Henri Matisse (French, 1869–1954)
Oil on canvas; 40 x 32 3/4 in. (101.6 x 83.2 cm)
Jacques and Natasha Gelman Collection, 1998 (1999.363.41)
© 2011 Succession H. Matisse / Artists Rights Society (ARS), New York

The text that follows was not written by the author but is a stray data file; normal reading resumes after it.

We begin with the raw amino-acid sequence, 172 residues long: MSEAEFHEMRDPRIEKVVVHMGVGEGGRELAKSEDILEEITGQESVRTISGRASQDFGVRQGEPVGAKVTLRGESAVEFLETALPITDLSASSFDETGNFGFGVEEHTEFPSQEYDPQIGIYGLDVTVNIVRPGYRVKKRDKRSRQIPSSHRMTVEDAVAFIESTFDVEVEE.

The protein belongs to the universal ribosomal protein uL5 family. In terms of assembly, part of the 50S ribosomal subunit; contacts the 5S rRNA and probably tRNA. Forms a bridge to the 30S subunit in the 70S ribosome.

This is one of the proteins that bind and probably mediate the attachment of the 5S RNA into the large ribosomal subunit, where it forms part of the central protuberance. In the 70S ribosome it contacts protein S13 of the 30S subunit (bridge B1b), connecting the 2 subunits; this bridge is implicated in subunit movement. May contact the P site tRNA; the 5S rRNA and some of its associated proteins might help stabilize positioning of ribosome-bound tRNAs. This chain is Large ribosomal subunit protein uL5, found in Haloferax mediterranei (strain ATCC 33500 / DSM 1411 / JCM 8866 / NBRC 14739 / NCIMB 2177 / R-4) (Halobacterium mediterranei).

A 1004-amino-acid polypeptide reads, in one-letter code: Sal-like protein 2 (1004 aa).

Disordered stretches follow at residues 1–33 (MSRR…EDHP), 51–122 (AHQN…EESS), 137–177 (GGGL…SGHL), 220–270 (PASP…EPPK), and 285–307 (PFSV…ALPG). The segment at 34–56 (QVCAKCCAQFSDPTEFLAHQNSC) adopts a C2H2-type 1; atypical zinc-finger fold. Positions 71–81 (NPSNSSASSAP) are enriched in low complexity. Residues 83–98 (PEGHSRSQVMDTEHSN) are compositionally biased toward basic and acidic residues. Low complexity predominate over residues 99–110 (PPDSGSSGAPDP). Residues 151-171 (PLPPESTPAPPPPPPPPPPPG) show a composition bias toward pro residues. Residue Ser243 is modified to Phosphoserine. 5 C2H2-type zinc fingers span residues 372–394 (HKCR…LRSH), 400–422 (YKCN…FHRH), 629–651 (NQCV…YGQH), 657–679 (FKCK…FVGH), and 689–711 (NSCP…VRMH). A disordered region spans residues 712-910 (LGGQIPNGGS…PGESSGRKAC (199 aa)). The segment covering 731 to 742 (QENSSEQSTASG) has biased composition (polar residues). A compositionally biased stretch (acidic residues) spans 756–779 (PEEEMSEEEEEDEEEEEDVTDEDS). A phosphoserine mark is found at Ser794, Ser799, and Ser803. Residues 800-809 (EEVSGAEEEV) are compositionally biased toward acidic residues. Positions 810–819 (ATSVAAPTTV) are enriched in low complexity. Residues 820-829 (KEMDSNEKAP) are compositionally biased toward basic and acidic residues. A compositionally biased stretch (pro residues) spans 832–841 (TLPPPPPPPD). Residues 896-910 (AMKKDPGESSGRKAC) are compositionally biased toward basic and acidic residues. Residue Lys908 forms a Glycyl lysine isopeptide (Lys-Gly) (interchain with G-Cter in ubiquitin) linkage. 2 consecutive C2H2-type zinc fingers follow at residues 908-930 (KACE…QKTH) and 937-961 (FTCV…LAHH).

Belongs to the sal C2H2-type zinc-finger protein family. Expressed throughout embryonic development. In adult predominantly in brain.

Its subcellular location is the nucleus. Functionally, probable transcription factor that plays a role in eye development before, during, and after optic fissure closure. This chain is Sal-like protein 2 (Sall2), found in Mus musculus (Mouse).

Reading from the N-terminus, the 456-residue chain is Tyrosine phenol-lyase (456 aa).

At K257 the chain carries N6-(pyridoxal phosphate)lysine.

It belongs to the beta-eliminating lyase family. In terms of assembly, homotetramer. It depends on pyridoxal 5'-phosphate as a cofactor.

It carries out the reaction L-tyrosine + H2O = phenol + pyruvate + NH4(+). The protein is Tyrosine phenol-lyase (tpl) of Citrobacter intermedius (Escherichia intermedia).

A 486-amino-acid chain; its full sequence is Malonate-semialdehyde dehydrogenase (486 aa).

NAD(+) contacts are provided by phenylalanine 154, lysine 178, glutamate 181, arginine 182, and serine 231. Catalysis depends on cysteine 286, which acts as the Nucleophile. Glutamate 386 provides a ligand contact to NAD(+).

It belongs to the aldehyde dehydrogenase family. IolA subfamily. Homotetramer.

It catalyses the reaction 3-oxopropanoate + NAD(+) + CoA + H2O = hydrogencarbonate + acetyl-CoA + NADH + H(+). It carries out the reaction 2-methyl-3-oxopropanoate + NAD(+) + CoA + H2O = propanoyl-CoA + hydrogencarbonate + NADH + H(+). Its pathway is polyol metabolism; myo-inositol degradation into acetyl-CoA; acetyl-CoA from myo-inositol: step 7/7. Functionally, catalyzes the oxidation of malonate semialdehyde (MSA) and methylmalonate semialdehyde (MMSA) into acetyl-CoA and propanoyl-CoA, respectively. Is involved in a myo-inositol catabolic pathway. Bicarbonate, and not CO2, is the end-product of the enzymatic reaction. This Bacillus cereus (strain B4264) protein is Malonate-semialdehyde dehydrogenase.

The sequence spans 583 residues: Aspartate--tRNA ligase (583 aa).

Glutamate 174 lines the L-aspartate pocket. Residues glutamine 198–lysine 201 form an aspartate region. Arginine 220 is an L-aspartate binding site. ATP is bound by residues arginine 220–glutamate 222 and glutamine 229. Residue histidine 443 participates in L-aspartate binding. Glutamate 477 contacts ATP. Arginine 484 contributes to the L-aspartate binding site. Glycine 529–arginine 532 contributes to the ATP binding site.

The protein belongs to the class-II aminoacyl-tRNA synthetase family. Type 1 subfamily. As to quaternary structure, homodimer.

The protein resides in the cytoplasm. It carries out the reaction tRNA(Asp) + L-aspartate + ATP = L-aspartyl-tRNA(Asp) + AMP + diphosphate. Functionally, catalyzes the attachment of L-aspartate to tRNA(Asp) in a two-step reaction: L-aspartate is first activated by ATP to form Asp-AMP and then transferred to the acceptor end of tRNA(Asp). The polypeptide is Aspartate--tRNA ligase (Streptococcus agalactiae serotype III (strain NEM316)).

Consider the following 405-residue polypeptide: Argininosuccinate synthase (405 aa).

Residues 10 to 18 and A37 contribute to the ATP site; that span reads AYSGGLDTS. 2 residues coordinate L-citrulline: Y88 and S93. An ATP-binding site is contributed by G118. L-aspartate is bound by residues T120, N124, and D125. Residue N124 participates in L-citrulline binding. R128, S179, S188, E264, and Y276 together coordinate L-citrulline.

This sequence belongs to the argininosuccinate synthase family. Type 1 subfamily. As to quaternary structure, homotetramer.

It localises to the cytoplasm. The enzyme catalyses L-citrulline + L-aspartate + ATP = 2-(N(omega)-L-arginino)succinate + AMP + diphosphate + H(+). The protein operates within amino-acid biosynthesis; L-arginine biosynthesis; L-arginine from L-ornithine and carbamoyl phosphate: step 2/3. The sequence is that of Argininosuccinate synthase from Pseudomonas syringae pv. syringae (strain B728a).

Beginning in 1905, Matisse spent the summers—and sometimes even the winters—in Collioure and continued to do so intermittently until about 1914. It was in Collioure that the sitter for The Young Sailor, an eighteen-year-old local fisherman named Germain Augustin Barthélémy Montargès (1888–1938), caught his eye. In this second version of the painting (the first, dated 1906, is in a private collection), the contours have been sharpened, the forms are more defined, and the colors have been reduced to large, mostly flat areas of bright green, blue, and pink—a decorative style and palette adopted by Matisse from this point on. Matisse also drastically altered the sailor's mood and expression. His stylizing brush wiped off the earlier round-cheeked youthfulness of Germain's face, replacing it with a masklike expression of savvy cunning from which a touch of licentiousness seems not absent. Germain's rather theatrical looks and his colorful costume, set against the pink candy-colored ground, combine to make this work one of Matisse's most decorative portraits in the Fauve manner.